Thankfully I made it out of that worrisome time with a beautiful, smart, and perfectly healthy daughter, valuable knowledge to combat the tediousness that diabetes can bring daily, and a sense of humor. Because at the end of the day if you can’t laugh about it, even just a little, then life is going to be one big ball of yuck.

So I wanted to take a few minutes to discuss with you some things I’ve learned about myself, this disease, and motherhood, and how it’s shaped my view on life.

So let’s jump in…

The connective line between all three is me. If I am not on my game and doing my best then everything falls a part, not always drastically, but I have found that things don’t run as smoothly as they could be when I am in a funk. In the equation of life it is fundamental to remember you and your health. Whether that be mental, physical, or emotional. Doing what you can to ensure you’re at your tip top shape in those categories is key. Exercising, taking time to treat yourself, or even venting with someone in your support system, can all be ways to rejuvenate you and your health.

A technique I’ve used when I start feeling any sort of frustration, diabetes burn out, or insecurity in my parenting, I write it all out. Every single thing bothering me, I write it out, removing it from my thoughts and the fabric of me and then I crumble it up. I rip it to shreds. It doesn’t necessarily remove the “issue” but it gives me visual gratification that I am in control of the situation. Even when it doesn’t feel that way.

Alongside all of that it’s important to remember that we aren’t alone in this. Our friends, our family, and even our coworkers, are right there with us. They are ready and willing to be a shoulder, a comforting conversation, a useful resource for almost everything going on in our lives. The thing about parenting and diabetes is that neither one are easy. Each one comes with their own set of aspirations, frustrations, victories and failures, but not one of them have be done alone. Take the time to gather yourself up and allow your trusted confidants to take the wheel sometimes.

And above all else. Be gentle with you. Because you really are doing your best.

 

Community

Whether we see it or not we are all a part of various communities. It’s not a negative, and it should never be seen as separating one person from another. On the contrary it’s the glue that keeps a lot of us together. I happen to be a part of multiple communities in and around my city and I love it. Feeling close to people who get it, who understand what you are going through, it’s human nature. No one wants to be alone. They don’t yearn for that kind of life. Often times it’s just an unfortunate event that brings them to seclusion. It’s our job, the ones who do belong, to always make it a point to include others and go out of our way to be welcoming. Because that’s what community is all about.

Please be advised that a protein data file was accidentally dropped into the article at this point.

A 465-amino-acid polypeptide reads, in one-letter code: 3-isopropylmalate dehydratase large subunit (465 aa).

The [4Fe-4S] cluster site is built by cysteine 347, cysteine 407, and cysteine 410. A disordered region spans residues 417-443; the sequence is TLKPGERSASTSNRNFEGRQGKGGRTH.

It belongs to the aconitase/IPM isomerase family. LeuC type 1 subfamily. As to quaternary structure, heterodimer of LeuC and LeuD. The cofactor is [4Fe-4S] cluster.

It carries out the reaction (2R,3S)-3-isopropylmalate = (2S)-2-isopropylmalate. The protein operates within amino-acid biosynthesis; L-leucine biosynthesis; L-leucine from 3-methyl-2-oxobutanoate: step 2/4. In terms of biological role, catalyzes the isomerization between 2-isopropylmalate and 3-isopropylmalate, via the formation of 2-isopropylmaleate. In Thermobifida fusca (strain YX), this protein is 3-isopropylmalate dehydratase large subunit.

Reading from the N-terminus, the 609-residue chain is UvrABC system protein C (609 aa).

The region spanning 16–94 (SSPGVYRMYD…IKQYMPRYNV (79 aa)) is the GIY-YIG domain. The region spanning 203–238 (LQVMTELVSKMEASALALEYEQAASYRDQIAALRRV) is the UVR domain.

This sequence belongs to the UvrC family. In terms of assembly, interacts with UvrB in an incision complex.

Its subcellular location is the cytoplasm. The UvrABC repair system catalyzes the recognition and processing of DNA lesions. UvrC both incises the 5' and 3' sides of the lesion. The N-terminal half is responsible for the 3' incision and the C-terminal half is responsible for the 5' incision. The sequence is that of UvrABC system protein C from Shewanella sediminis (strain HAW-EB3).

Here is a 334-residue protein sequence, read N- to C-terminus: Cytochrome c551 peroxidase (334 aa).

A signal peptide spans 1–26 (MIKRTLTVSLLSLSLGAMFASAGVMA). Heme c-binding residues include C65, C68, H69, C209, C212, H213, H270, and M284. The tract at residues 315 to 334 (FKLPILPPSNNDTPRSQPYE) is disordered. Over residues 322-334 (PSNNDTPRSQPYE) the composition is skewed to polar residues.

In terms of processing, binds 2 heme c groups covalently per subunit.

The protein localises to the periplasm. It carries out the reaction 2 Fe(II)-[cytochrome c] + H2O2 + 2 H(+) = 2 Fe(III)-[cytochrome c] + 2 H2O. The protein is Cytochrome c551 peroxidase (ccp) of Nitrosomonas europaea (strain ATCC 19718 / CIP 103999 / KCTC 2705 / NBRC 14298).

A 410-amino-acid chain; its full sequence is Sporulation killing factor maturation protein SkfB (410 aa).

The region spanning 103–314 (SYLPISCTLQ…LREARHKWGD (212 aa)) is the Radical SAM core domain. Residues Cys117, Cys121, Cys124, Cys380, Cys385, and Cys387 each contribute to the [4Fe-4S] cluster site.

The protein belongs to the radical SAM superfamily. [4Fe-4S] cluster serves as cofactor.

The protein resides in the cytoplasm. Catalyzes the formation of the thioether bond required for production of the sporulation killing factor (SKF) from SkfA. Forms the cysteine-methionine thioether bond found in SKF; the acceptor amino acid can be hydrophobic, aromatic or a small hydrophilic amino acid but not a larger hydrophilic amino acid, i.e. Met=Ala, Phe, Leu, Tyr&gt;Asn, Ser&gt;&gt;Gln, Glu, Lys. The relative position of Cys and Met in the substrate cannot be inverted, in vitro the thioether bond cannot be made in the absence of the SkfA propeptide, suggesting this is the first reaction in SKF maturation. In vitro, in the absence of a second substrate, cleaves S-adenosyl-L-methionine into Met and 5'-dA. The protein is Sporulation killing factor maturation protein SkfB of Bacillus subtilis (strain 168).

The idea of community is to bring like minded individuals together and allow them the space needed to grow and flourish. We all need encouragement and support. When I embarked on the journey of motherhood I became a part of the mom community, we see each other at the grocery stores, sometimes dragging our screaming children behind us. We see each other out at restaurants trying to enjoy a meal that isn’t being cooked and cleaned up by you, and we smile, because we get it. We seek advice from one another because if anyone knows what you’re going through it’s another mom. And we’re always willing and ready to lend a helping hand and offer up what has worked for us.

Some of you may or may not know that I am also a part of a church community. And even though I have severely slacked in attending mass I know that if I needed them they would be there with open arms. Praying and sending love my way. We’re there for one another whether we see each other often or every once in a while. Because community is accepting each other, faults and all.